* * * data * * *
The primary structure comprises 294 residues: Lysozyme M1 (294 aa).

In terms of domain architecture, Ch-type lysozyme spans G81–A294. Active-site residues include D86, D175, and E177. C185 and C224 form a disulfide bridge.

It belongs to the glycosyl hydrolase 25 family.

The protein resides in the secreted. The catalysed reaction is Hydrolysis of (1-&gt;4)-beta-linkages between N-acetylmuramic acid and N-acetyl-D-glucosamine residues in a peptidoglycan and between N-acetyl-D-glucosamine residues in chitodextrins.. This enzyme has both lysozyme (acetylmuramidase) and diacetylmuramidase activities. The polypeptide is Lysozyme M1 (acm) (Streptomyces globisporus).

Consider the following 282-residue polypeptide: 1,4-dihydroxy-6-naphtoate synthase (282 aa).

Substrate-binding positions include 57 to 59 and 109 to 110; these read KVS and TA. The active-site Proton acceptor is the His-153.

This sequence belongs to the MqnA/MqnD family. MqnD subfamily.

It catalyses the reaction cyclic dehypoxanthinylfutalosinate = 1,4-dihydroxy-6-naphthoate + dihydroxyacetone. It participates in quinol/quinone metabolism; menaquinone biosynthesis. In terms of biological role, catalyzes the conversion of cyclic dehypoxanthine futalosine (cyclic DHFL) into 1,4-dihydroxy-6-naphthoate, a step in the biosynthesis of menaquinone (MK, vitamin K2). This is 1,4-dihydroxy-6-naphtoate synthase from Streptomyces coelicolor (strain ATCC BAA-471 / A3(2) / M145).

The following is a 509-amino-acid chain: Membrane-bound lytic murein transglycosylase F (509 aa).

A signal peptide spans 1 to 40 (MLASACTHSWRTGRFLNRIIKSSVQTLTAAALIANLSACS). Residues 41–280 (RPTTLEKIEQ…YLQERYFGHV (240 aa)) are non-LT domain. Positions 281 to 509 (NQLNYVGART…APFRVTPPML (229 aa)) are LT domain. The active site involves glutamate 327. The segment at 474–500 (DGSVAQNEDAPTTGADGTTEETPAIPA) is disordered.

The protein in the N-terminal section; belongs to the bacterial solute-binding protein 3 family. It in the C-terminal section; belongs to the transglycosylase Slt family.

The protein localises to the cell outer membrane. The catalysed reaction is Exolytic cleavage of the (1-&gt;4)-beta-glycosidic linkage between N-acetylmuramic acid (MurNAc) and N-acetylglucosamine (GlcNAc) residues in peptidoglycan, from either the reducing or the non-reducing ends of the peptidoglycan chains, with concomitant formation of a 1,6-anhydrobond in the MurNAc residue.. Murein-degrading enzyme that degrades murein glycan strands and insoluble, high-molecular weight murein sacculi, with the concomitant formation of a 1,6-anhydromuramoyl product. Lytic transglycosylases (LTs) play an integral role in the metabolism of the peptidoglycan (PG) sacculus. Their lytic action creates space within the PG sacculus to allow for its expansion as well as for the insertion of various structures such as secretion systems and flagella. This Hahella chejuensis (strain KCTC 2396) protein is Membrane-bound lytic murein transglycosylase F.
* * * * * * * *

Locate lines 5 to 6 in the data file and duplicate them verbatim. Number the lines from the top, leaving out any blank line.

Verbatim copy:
Consider the following 282-residue polypeptide: 1,4-dihydroxy-6-naphtoate synthase (282 aa).

Substrate-binding positions include 57 to 59 and 109 to 110; these read KVS and TA. The active-site Proton acceptor is the His-153.